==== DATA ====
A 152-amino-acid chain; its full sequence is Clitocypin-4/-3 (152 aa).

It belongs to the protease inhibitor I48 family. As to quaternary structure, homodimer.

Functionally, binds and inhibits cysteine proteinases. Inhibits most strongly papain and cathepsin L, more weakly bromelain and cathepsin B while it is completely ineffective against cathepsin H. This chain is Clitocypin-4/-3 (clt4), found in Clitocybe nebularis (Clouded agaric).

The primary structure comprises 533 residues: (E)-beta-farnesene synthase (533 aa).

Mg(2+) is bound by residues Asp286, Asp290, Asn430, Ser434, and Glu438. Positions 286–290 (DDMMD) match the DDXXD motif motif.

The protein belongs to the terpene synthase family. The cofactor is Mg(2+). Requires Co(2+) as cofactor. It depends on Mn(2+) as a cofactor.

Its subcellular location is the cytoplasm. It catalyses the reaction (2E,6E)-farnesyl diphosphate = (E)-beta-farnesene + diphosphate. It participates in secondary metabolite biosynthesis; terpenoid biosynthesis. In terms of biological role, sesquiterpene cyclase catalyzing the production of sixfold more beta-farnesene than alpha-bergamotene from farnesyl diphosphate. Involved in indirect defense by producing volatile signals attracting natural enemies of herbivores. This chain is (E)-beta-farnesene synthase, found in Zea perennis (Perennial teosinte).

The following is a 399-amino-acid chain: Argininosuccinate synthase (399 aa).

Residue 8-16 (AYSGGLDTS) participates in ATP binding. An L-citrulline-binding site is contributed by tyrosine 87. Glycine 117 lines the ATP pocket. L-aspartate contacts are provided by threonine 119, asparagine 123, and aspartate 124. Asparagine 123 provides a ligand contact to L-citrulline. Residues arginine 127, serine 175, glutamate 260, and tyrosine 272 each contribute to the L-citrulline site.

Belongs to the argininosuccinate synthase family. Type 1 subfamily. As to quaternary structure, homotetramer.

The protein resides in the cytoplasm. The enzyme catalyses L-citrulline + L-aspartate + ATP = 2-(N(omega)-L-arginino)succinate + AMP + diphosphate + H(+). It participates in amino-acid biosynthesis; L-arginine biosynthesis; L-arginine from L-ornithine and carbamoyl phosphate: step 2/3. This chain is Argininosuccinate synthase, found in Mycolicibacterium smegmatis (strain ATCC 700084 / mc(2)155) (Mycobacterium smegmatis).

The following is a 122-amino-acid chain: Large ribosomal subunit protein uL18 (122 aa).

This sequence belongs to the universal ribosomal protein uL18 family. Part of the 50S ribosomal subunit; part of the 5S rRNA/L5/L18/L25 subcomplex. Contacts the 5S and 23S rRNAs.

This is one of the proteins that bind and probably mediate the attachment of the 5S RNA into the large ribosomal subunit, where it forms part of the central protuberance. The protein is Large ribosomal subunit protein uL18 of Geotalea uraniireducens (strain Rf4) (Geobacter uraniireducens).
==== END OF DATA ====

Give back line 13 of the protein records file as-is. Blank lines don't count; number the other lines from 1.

This sequence belongs to the universal ribosomal protein uL18 family. Part of the 50S ribosomal subunit; part of the 5S rRNA/L5/L18/L25 subcomplex. Contacts the 5S and 23S rRNAs.